After a lot of discussion, our group decided that our goal was not to try to completely shut down the CPCs operation. Yes, doing so would prevent them from misinforming more women but, as they also offer free STD/STI testing and pregnancy tests, we did not want to deny women another place to access those services. Ultimately, we decided that our primary goal would be to educate our fellow students about the Crisis Pregnancy Centers and the services they will actually receive if they chose them. After that – just like with all reproductive health decisions – the choice is theirs to make.

Young women like myself and students in colleges all over the country are at risk of being misinformed by Crisis Pregnancy Centers. Young women should be alerted about the true nature of CPCs and have protection from their deception and dishonesty.

Like this story? Your $10 tax-deductible contribution helps support our research, reporting, and analysis.

For more information or to schedule an interview with contact

  • invalid-0
  • invalid-0

    I can’t believe you have to deal with this stuff. I’m glad there are people like you to counter people like that. Stay strong.

  • invalid-0

    wow I wish there were people around here to help with this type of stuff. I tried our campus health center for birth control and the doctor had some very rude and judgmental things to say to me…I definitely made sure my friends who needed similar help did not go there.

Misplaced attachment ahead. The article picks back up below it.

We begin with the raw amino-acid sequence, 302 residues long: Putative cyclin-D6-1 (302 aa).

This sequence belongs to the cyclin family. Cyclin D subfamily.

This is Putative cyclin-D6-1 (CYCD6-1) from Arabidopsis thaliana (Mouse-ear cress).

• invalid-0

      If you want to make sure that more young women aren’t insulted by that doctor for asking for birth control… why not ensure that nobody goes there?
      < br/>
      Doctors are supposed to be sensitive to their patients’ needs and feelings, and denying young women birth control does not do that. They’re also supposed to keep their personal opinions of their patients to themselves. Being judgemental does not do that. And besides, preventing you from getting birth control could endanger you.
      < br/>
      If that doctor was so bad, why not report him? He has no place working as a doctor (especially at a college) if all he’s going to do in deny his patients help.

  • invalid-0

    Thanks for your comments. Having been on an all woman campus where the only ObGyn provider seems to be paid by the Pill Co. to force this alternative on all and sundry, I am more than a little skeptical of college based providers.
    As outspoken as I am I must say that it is difficult to speak up in any healthcare providers office. It has taken me three years and upwards of 40LB in pill-inspired weight gain to realise that the RH birthcontrol choices of others are not always the best for me. I can only hope that women at other coed institutions are better prepped for these.
    The cost of these devices and meds is prohibitive, and even the best savers have less and less options to continue using these in case of college sex encounters.
    Over to you on the increased pressure on RH providers such as PParenthood to cater to these stressed college ladies.
    Good article.

  • invalid-0

    Hi Maureen–
    I’m not far from Chapel Hill (right down the road in Greensboro) and am one of the initiators of, a developing website that seeks to expose these CPCs for what they truly are, offer “red flag” warnings, and of course provide information on how to find a VIABLE reproductive heath clinic. We’re in our early phases of development right now, but we’re constantly networking many many energetic reproductive rights activists from all over. We have a facebook group (called Crisis Pregnancy Center Watch), and for now much of our organization will go on through that and via email. Anyway, I love what you’ve written here, and would love to have your support in this very ambitious endeavor!

    Email me at if you’re interested in finding out more or lending a hand!